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Fogarty awards $7M to combat chronic diseases

July / August 2010 | Volume 9, Issue 4

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Fogarty's new chronic disease research awards will
aid developing countries, which are seeing a growing
epidemic of diabetes, heart disease and other
conditions due to lifestyle changes and other causes.

Fogarty is continuing efforts to tackle the growing epidemic of chronic diseases in the developing world, awarding seven new grants totaling about $6.8 million over five years to support research training in cardiovascular disease, diabetes, cancer and other noncommunicable conditions.

Now accounting for 60 percent of all deaths worldwide, chronic diseases are becoming increasingly prevalent in the developing world, according to the WHO. Populations in low- and middle-income countries (LMICs) are increasingly undergoing lifestyle changes as a result of economic and cultural transitions.

Four of the new Fogarty grants are being awarded to U.S. institutions for research training in China, Guatemala, Mongolia and Romania. Two are being issued directly to sites in South Africa and Pakistan, and the remaining award will fund a research training network in Asia.

Fogarty's new Noncommunicable Chronic Diseases Research Training Program awards include:

  • Aga Khan University in Pakistan will launch a clinical training program focused on stroke research. No such formal training or research programs currently exist in Pakistan, where the projected increase in death and illness from stroke is expected to be high.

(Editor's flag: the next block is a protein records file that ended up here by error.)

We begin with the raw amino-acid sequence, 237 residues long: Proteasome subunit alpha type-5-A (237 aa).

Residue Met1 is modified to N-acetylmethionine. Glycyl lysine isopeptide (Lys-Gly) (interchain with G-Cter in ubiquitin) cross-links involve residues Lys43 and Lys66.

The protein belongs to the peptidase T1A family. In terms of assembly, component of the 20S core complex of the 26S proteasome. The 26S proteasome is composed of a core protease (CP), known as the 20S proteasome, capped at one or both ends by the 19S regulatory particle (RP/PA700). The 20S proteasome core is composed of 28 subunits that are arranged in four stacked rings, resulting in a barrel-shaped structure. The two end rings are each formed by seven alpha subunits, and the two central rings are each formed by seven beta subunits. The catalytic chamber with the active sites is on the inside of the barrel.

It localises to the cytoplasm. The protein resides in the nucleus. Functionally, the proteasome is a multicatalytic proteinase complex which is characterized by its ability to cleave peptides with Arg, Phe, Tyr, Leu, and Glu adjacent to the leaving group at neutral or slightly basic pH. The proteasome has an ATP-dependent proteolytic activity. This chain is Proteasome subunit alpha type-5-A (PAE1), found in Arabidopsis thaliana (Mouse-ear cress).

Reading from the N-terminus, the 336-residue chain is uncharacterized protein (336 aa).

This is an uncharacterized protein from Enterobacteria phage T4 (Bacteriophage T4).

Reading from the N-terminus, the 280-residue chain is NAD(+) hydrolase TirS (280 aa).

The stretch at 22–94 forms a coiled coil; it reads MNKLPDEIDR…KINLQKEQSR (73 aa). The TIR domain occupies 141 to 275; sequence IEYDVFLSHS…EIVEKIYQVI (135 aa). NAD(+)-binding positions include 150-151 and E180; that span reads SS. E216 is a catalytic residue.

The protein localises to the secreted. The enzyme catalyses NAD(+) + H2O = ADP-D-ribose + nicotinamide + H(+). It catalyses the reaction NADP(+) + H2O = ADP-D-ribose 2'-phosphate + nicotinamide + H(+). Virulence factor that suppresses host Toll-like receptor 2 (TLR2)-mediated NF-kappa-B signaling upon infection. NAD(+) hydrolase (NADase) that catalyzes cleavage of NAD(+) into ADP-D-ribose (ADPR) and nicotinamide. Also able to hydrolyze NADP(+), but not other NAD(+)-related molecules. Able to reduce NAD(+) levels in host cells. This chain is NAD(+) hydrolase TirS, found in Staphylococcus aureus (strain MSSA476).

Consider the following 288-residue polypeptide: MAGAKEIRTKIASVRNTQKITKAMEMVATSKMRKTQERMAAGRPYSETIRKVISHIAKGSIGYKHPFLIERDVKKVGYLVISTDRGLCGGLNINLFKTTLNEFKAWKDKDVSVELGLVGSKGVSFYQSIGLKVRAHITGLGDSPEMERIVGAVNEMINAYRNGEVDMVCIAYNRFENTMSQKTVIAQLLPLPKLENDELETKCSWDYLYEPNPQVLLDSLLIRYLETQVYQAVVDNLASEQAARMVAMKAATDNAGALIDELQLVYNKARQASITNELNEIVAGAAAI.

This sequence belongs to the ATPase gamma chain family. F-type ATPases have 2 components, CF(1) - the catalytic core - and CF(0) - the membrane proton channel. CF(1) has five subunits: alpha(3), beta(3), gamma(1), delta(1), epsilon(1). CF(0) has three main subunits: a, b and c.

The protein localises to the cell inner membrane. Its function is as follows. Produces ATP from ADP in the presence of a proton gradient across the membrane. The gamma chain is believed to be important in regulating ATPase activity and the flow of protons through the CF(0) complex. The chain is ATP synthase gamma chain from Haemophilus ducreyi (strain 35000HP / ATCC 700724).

• Duke University will establish a stroke prevention and treatment training project in China, where stroke is a major cause of death and adult disability.

  • Johns Hopkins University will implement a training program centered on environmental risk factors associated with cardiovascular disease in Mongolia, which is experiencing rapid development of mineral and fossil fuel resources.

  • Monash University, based in Melbourne, Australia, will create a regional research training network to address cardiovascular disease and diabetes in India, Sri Lanka and Malaysia.

  • The University of Pennsylvania will develop a chronic disease epidemiology training program for clinicians and researchers in Guatemala.

  • The University of Iowa award will support the training of Romanian researchers in the prevention and management of obesity, cancer, lung disease and other non-communicable conditions.

  • The Wits Health Consortium, part of the University of the Witwatersrand in South Africa, will develop an interdisciplinary educational program with an emphasis on cardiovascular disease, obesity and type 2 diabetes.

NIH funding partners for the awards include the National Institute of Environmental Health Sciences (NIEHS) and the National Institute of Neurological Disorders and Stroke (NINDS).

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